It’s 3:55 p.m. and Elena Mullins, a Baroque dancer, is twirling in the center of a living room of a home surrounded by overhung trees in the Northwest DC neighborhood of Barnaby Woods.  A group of guests form a circle around her as she holds out her arms in a noble stance.

“In Baroque dance, you want to be able to freeze frame,” or pose, in effect, for the audience, the dancer says, demonstrating a frozen gesture with her hands up. She cues a Jordi Savall recording of Jean-Baptiste Lully’s “Le Bourgeois Gentilhomme.”

“UP step step. UP step step,” she instructs.

Next, the guests are given a packet of dance notation. Hairline strokes briskly twist to form an umbrella on a large piece of paper.

“I call this one the mushroom dance,”  one woman whispers, pointing to the Feuillet choreography for the “Bourée d’Achille.” She introduces herself as Carol Marsh, a noted dance historian and musicologist, who in her retirement moved to Washington, D.C. after teaching music history, viola da gamba, and early music notation in North Carolina.

This Friday, Marsh is one of the nine guests at a Baroque dance lesson that is part of Aberfoyle Baroque, a living room series started by two DC women that has drawn artists and guests from all over the globe for concerts and other programs featuring music of the courts, churches and opera houses of 17th and 18th-century Europe..

Carolyn Winter spent 23 years in international development at the World Bank before joining forces last year  with her musician neighbor Jessica Honigberg, to create the series, which stemmed from a love affair with the  harpsichord. Both women simultaneously fell for the instrument after long-standing relationships with the piano. Now, with their non-profit L.L.C., they seek to promote the harpsichord, and other Baroque music, through performance and education in the greater D.C. area.

“If you had told me while I was at the World Bank that I was going to be running a Baroque harpsichord concert series, I would have burst out laughing,” said Ms. Winter, 59.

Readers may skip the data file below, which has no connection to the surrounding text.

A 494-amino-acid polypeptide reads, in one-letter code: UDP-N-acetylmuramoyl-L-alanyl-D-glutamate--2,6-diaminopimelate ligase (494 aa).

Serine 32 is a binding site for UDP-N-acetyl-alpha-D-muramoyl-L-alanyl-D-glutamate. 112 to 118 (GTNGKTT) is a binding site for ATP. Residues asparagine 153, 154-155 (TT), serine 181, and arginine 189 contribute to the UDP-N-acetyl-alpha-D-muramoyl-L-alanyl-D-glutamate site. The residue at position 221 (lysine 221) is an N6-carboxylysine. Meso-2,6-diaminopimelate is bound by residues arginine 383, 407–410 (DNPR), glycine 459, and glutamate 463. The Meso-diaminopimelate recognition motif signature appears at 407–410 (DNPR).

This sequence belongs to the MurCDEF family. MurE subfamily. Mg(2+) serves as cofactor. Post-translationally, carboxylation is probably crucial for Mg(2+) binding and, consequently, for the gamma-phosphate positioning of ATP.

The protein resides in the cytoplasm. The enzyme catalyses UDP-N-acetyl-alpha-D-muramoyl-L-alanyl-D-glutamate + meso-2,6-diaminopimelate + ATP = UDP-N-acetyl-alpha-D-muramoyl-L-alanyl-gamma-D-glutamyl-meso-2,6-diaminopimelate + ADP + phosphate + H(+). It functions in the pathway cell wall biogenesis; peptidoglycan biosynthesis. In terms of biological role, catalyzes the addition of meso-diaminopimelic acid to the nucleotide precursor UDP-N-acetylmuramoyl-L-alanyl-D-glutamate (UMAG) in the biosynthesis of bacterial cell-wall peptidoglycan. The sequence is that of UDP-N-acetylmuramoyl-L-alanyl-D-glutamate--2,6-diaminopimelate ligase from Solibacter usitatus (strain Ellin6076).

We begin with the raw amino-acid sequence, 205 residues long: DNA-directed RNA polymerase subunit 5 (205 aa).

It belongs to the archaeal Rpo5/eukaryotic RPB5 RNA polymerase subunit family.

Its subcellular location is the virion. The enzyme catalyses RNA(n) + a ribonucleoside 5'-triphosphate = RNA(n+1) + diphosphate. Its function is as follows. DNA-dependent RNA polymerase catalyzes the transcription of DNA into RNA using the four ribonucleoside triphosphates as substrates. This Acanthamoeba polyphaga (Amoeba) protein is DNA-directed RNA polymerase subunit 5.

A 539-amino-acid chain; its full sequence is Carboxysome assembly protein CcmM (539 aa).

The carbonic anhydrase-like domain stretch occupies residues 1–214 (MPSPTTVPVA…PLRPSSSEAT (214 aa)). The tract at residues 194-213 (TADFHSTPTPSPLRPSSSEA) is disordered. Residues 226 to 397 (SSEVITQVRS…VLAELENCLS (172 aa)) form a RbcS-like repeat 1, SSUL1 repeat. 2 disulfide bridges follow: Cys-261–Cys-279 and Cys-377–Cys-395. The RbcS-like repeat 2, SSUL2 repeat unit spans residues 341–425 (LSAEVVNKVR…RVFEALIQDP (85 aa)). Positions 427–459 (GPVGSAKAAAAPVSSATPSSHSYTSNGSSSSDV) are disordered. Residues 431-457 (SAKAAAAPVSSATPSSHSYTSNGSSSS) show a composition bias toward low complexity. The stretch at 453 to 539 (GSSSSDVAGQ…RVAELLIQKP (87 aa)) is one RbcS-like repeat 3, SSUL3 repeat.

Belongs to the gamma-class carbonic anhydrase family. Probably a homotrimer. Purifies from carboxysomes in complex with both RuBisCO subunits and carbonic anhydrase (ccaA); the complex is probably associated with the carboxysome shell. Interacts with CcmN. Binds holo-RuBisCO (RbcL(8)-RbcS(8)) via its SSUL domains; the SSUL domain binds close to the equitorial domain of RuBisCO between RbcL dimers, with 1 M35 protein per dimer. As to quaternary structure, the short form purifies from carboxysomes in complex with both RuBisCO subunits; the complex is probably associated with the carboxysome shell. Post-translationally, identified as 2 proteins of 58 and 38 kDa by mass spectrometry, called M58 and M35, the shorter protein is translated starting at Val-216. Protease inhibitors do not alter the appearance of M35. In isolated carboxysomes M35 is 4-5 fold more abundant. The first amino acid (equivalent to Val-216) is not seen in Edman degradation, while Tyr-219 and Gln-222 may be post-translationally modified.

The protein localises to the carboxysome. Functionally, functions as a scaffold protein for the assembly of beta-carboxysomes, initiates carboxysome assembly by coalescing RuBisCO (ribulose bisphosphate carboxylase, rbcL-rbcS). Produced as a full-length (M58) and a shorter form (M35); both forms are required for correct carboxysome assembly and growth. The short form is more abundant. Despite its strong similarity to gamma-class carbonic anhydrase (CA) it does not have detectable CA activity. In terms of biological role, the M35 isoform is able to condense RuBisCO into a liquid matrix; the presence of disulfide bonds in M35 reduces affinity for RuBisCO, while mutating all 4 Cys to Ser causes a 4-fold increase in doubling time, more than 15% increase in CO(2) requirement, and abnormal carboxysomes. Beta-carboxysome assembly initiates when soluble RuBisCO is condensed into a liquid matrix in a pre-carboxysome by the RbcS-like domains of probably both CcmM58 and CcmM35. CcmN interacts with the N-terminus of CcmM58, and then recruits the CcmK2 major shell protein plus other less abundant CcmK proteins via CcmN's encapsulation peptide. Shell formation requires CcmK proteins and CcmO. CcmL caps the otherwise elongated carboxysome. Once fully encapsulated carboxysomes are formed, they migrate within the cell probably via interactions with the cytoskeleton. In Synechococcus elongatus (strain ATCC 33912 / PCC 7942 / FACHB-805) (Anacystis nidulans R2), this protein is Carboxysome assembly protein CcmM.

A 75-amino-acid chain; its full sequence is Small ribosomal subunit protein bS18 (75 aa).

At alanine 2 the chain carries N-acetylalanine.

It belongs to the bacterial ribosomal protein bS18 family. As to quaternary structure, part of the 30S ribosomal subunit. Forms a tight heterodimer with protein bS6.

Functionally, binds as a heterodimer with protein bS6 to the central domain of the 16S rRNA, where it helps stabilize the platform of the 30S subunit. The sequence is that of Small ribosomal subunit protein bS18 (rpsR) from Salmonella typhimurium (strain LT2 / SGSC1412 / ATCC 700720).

But that hasn’t stopped Grammy award-nominated harpsichordist Jory Vinikour, French lute prodigy Thomas Dunford, and several others of note from staying and playing at the homes of the Aberfoyle directors, located on the street of the same name. Here, the ladies alternate their two living rooms to host evenings of wine pairings and homemade dinners that match the themes of the music.

When the series launched in September of 2015 with “Concertos for Two Harpsichords by J.S. Bach and his Circle,” featuring the acclaimed keyboard couple Gwendolyn Toth and Dongsok Shin, Ms. Winter—who learned to cook only after retirement—made caviar on new potatoes with sour cream and diced scallion, German-style gazpacho, chicken in Riesling with German egg noodles and green peas, and roasted parsnip salad with beer vinaigrette.The women charge just over $100 for concerts to pay for the travel and fees of their musicians, but the dinners, they say, are complimentary and served in the homes of either of the women.

Jessica Honigberg’s home is particularly fit for the occasions. She has a19th-century German violin resting atop an Indonesian armoire and painted portrait of her great, great-grandmother in a golden Louis-style frame as the center piece of her very Baroque living room. Other soirées have included dessert tastings and wine pairings curated by Ms. Winter’s husband who also retired from the World Bank to run a wine magazine.

The goal is not to make money, Ms. Winter explained. “If we could break even, we are happy.”

Ms. Winter grew up in Zimbabwe, then Rhodesia. She is a fourth generation Zimbabwean on her mother’s side. Her father was a mechanical engineer in a tobacco processing plant. When western countries imposed sanctions on Rhodesia following the civil war, her father moved the family to Malawi but sent the young Ms. Winter back to Zimbabwe for boarding school. It was there, at age 8, that she first studied piano.

“My grandmother was an excellent pianist and had plans to be a concert pianist when she was very young, but had to give up this idea when the Spanish flu broke out in South Africa where she was going to go to further her studies,” Ms. Winter said.  It never occurred to Ms. Winter herself, however, to pursue the piano professionally. “In Zimbabwe this didn’t seem to be an option at that time.  Most women ended up marrying young and having children,” she said.

Toward the end of her stay at the World Bank, Ms. Winter picked up the piano again. When traveling for work, she tried to stay in hotels that allowed her to practice.  “In Ghana one morning I was playing at 5 A.M. when a solitary Westerner happened to walk past,” she recalled. “He slapped a $10 bill down on the piano as he passed and said how great it was to hear the piano.  I was speechless as he walked off.  Did he think the hotel hired me to play piano for guests at five in the morning?  It is the only time I have ever been paid to play the piano.”